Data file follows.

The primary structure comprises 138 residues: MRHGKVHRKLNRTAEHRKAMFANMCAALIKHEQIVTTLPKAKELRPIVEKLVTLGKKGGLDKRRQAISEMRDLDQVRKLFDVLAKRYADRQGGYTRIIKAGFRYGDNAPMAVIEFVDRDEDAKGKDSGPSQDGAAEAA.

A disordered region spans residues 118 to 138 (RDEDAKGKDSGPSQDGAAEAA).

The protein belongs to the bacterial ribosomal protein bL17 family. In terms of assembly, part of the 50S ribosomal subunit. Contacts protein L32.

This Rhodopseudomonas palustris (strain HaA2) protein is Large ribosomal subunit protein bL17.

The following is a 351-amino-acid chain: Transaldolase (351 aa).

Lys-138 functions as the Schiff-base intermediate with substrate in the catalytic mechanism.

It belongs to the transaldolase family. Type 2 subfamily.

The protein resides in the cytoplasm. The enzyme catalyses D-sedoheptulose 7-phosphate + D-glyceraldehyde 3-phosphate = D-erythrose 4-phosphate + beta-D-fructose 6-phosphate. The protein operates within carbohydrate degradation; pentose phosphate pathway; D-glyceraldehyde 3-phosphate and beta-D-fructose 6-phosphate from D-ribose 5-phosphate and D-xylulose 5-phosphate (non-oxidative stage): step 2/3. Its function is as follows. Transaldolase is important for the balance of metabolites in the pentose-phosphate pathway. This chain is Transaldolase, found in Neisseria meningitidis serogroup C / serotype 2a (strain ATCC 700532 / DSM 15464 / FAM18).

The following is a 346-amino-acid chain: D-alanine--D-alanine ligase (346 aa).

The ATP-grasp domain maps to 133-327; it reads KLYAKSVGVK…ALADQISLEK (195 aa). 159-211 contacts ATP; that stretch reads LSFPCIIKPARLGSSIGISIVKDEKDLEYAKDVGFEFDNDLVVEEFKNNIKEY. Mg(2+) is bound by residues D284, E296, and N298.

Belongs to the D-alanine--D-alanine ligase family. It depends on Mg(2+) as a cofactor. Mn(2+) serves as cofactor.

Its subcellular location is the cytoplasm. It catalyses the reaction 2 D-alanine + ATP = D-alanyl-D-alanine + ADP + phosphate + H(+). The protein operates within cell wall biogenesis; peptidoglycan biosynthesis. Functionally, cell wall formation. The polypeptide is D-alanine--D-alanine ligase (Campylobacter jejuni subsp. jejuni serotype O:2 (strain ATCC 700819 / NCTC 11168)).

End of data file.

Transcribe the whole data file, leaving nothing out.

The primary structure comprises 138 residues: MRHGKVHRKLNRTAEHRKAMFANMCAALIKHEQIVTTLPKAKELRPIVEKLVTLGKKGGLDKRRQAISEMRDLDQVRKLFDVLAKRYADRQGGYTRIIKAGFRYGDNAPMAVIEFVDRDEDAKGKDSGPSQDGAAEAA.

A disordered region spans residues 118 to 138 (RDEDAKGKDSGPSQDGAAEAA).

The protein belongs to the bacterial ribosomal protein bL17 family. In terms of assembly, part of the 50S ribosomal subunit. Contacts protein L32.

This Rhodopseudomonas palustris (strain HaA2) protein is Large ribosomal subunit protein bL17.

The following is a 351-amino-acid chain: Transaldolase (351 aa).

Lys-138 functions as the Schiff-base intermediate with substrate in the catalytic mechanism.

It belongs to the transaldolase family. Type 2 subfamily.

The protein resides in the cytoplasm. The enzyme catalyses D-sedoheptulose 7-phosphate + D-glyceraldehyde 3-phosphate = D-erythrose 4-phosphate + beta-D-fructose 6-phosphate. The protein operates within carbohydrate degradation; pentose phosphate pathway; D-glyceraldehyde 3-phosphate and beta-D-fructose 6-phosphate from D-ribose 5-phosphate and D-xylulose 5-phosphate (non-oxidative stage): step 2/3. Its function is as follows. Transaldolase is important for the balance of metabolites in the pentose-phosphate pathway. This chain is Transaldolase, found in Neisseria meningitidis serogroup C / serotype 2a (strain ATCC 700532 / DSM 15464 / FAM18).

The following is a 346-amino-acid chain: D-alanine--D-alanine ligase (346 aa).

The ATP-grasp domain maps to 133-327; it reads KLYAKSVGVK…ALADQISLEK (195 aa). 159-211 contacts ATP; that stretch reads LSFPCIIKPARLGSSIGISIVKDEKDLEYAKDVGFEFDNDLVVEEFKNNIKEY. Mg(2+) is bound by residues D284, E296, and N298.

Belongs to the D-alanine--D-alanine ligase family. It depends on Mg(2+) as a cofactor. Mn(2+) serves as cofactor.

Its subcellular location is the cytoplasm. It catalyses the reaction 2 D-alanine + ATP = D-alanyl-D-alanine + ADP + phosphate + H(+). The protein operates within cell wall biogenesis; peptidoglycan biosynthesis. Functionally, cell wall formation. The polypeptide is D-alanine--D-alanine ligase (Campylobacter jejuni subsp. jejuni serotype O:2 (strain ATCC 700819 / NCTC 11168)).